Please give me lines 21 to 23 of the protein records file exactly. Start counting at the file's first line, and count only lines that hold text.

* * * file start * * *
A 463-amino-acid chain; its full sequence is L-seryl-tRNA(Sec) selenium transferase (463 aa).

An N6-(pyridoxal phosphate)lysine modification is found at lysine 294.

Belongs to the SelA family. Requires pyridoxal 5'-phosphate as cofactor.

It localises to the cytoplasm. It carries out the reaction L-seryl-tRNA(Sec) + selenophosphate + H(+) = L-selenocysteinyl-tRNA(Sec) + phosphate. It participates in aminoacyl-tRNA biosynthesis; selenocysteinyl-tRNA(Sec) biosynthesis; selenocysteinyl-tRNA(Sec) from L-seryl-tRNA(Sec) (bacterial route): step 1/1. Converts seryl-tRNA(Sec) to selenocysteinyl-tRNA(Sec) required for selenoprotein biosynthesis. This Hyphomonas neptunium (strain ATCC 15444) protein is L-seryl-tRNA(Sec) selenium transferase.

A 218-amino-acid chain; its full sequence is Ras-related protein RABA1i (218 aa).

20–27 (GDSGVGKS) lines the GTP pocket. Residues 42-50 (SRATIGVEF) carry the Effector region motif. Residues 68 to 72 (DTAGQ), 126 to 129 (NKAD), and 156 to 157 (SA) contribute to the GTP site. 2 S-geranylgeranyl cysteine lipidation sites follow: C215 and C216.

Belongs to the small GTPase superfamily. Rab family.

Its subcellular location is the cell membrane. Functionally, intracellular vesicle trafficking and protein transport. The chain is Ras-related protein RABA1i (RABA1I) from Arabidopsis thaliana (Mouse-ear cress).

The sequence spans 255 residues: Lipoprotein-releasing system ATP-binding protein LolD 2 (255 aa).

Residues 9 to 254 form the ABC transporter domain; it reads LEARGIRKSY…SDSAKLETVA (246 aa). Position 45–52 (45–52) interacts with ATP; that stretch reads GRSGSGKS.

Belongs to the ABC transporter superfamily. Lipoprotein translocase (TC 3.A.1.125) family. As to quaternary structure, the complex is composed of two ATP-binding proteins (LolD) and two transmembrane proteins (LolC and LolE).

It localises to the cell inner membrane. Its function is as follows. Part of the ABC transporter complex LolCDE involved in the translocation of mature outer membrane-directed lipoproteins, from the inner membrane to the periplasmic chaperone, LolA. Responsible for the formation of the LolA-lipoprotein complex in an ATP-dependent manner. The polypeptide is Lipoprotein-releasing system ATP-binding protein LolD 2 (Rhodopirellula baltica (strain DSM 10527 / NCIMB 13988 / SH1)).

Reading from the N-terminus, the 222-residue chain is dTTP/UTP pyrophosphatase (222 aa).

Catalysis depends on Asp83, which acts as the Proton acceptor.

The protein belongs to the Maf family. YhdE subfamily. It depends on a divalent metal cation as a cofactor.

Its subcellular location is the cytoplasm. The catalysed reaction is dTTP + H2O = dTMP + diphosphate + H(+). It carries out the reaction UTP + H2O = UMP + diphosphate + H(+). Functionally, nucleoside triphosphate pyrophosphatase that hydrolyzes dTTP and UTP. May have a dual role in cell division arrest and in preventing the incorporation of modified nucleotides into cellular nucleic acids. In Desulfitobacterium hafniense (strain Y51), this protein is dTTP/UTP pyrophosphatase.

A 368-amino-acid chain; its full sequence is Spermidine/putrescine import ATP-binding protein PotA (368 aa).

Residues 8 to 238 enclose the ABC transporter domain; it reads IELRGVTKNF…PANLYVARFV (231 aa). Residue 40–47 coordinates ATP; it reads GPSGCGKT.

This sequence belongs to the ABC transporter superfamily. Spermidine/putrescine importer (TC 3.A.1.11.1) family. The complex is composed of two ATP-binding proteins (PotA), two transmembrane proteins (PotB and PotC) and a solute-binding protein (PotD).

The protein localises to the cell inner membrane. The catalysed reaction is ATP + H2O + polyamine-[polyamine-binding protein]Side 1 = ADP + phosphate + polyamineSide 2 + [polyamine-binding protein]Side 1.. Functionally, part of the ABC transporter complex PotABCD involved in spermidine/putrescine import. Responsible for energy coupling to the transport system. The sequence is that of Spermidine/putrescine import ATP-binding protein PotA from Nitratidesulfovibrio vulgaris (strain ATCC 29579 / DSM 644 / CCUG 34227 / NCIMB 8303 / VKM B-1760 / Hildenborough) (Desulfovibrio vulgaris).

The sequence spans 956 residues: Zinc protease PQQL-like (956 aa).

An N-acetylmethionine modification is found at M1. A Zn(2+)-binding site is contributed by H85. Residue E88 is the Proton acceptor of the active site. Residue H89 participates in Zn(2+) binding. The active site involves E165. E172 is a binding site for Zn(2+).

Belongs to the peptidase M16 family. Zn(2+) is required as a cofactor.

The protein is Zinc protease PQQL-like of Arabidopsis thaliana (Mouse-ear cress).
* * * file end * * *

The sequence spans 956 residues: Zinc protease PQQL-like (956 aa).

An N-acetylmethionine modification is found at M1. A Zn(2+)-binding site is contributed by H85. Residue E88 is the Proton acceptor of the active site. Residue H89 participates in Zn(2+) binding. The active site involves E165. E172 is a binding site for Zn(2+).

Belongs to the peptidase M16 family. Zn(2+) is required as a cofactor.